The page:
Oral Presentation Session
Reviewed by: Society for East Asian Anthropology
Of interest to: Practicing and Applied Anthropologists, Students
Primary Theme: Immigration/Migration/Citizenship
Secondary Theme: Inequality
Some scholars of the state focus on how state power emanates from bureaucracies or official state actors. This panel complements these approaches by directing our attention to the intimate life of state power, asking questions like: How does state power manifest itself in people’s everyday lives? And how do people alter state goals through their everyday acts of adaptation, resistance, and resilience? We examine these questions in the context of global demographic transition: Around the world, increasing numbers of societies are aging rapidly as people decide to marry later and have fewer children. In reaction, states are pursuing new policies, and ordinary people are responding in novel ways.
This panel focuses on East Asian contexts. Like many places, East Asian countries are facing labor shortages and a looming “elderquake.” States that actively curbed population growth, such as China and Korea, have curtailed these population controls. But this reversal has had little effect. As the ratio of elderly increases, these mainly Confucian societies are facing a crisis in conventional approaches to providing intergenerational eldercare. Meanwhile, factories scramble to fill production lines. To encourage new flows of labor migrants, states across the region have dismantled or reconfigured many controls on domestic and international migration.
Inside the region’s traditionally patrilineal families, potential husbands face a related “labor crisis”—“missing” women. In many places, selective abortions and female infanticide have skewed gender ratios towards men, making it harder for men to find wives. This trend is reinforced by women’s growing tendency to delay marriage. As women join a global wave of “waithood,” state actors struggle to convince them to be “less picky” and bear more children. Further contributing to falling birthrates, couples who do marry complain that the costs of child-rearing have grown prohibitively expensive now that college education has become a “must” for most.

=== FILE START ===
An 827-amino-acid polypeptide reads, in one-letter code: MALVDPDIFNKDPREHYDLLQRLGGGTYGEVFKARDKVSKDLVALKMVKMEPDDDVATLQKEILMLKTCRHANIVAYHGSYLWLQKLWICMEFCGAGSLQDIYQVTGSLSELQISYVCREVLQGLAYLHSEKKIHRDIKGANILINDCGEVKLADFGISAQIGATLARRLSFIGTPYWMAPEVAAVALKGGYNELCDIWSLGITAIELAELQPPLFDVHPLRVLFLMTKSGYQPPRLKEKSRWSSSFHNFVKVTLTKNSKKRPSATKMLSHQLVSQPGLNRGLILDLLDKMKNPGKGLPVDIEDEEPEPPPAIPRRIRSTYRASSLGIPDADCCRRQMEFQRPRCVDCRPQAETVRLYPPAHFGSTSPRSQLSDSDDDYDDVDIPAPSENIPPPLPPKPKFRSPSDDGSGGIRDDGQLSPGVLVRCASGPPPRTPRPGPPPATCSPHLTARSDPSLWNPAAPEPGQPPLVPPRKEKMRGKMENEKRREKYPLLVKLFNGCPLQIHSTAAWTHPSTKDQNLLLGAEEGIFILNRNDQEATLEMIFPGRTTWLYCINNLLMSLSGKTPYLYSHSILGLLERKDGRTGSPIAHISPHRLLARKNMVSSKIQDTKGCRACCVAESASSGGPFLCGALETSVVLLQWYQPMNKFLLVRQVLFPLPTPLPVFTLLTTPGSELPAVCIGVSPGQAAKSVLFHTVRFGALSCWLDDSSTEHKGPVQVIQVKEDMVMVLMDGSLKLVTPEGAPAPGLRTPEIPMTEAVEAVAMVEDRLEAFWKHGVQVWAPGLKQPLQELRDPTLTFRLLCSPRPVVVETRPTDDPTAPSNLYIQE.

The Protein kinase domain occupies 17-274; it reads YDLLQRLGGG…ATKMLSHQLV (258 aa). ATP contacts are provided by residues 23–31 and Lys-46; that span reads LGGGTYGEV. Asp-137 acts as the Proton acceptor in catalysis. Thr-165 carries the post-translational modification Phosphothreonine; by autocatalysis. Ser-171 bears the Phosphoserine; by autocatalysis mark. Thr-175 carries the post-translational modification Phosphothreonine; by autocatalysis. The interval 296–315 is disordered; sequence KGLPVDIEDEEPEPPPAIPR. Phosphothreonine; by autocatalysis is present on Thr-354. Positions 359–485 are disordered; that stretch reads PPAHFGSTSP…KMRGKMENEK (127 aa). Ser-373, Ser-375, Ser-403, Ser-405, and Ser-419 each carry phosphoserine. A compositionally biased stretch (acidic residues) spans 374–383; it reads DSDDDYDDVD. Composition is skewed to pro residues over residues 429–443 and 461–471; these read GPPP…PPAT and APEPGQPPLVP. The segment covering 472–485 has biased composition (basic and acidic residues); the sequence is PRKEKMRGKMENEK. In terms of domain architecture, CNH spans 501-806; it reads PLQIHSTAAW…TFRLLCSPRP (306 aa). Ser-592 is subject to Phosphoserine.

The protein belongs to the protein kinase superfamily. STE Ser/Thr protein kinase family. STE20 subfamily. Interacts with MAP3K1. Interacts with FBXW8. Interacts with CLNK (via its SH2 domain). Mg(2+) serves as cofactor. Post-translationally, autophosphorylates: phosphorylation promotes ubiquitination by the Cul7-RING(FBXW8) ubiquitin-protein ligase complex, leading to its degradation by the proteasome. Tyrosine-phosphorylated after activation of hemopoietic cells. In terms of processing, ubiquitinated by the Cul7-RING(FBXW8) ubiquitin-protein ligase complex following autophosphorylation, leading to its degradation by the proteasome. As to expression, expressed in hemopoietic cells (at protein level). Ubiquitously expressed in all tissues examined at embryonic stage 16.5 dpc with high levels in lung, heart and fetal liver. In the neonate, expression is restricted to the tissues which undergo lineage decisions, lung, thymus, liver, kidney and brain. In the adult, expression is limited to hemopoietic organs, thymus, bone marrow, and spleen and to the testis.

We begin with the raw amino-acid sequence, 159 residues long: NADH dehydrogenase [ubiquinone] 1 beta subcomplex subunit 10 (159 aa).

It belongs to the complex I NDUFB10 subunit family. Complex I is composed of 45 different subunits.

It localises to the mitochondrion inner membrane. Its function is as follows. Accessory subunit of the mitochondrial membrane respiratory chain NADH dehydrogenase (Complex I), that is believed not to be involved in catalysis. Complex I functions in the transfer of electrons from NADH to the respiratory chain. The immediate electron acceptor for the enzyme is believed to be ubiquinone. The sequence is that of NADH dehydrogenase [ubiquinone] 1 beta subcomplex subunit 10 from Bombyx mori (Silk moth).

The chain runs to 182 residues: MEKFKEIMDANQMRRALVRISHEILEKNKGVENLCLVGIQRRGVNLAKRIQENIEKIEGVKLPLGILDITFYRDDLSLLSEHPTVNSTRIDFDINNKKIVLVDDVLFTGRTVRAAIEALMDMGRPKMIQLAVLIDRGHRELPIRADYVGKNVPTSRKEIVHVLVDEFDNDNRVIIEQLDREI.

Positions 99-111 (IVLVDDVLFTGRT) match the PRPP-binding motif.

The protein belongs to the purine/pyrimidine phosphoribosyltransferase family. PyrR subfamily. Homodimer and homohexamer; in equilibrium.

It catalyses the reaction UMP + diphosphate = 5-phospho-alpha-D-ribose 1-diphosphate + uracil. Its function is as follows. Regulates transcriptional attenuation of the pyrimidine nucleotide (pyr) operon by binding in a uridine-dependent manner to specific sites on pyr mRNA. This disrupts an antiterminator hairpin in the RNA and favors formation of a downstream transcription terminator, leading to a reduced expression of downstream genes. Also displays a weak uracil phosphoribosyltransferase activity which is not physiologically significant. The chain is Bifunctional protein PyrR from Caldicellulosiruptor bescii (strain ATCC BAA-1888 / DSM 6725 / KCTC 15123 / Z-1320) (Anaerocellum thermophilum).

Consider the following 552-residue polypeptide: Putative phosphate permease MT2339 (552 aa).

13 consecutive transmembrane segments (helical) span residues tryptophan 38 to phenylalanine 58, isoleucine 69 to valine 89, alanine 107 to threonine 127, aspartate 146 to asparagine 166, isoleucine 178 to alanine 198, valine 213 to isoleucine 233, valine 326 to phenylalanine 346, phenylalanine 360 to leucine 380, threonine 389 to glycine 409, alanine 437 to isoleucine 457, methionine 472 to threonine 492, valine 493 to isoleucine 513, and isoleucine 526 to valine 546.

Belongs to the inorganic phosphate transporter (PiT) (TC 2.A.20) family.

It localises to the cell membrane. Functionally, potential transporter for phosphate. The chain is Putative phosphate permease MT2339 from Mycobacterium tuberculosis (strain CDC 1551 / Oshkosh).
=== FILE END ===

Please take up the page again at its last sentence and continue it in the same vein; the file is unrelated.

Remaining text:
These demographic trends call into question the ability of state leaders to sustain economic expansion. But failing to deliver on the promise of prosperity could create a crisis of legitimacy. To boost growth, states across the region are cooperating on massive neocolonial bids to develop infrastructure projects throughout the region’s borderlands and across Eurasia, but these projects often inflict new forms of precarity on those caught in their crosshairs.
This panel asks how anthropological perspectives on the intimate pathways of state power can contribute to the analysis of these phenomena. As people encounter new state policies, what everyday acts of resistance do they pursue and what forms of resilience do these acts entail? How do people adapt differently in their everyday lives to new expressions of state power across rural-urban, gender, ethnic, and international divides? How do these intimate dynamics help us to account for the demographic phenomena that we observe? And how do we think comparatively about these developments in a period of rapid demographic transition globally? This panel calls for contributions that provide nuanced ethnographic perspectives on these questions, thus producing fresh insight into the intimate life of the state in a time of demographic transition.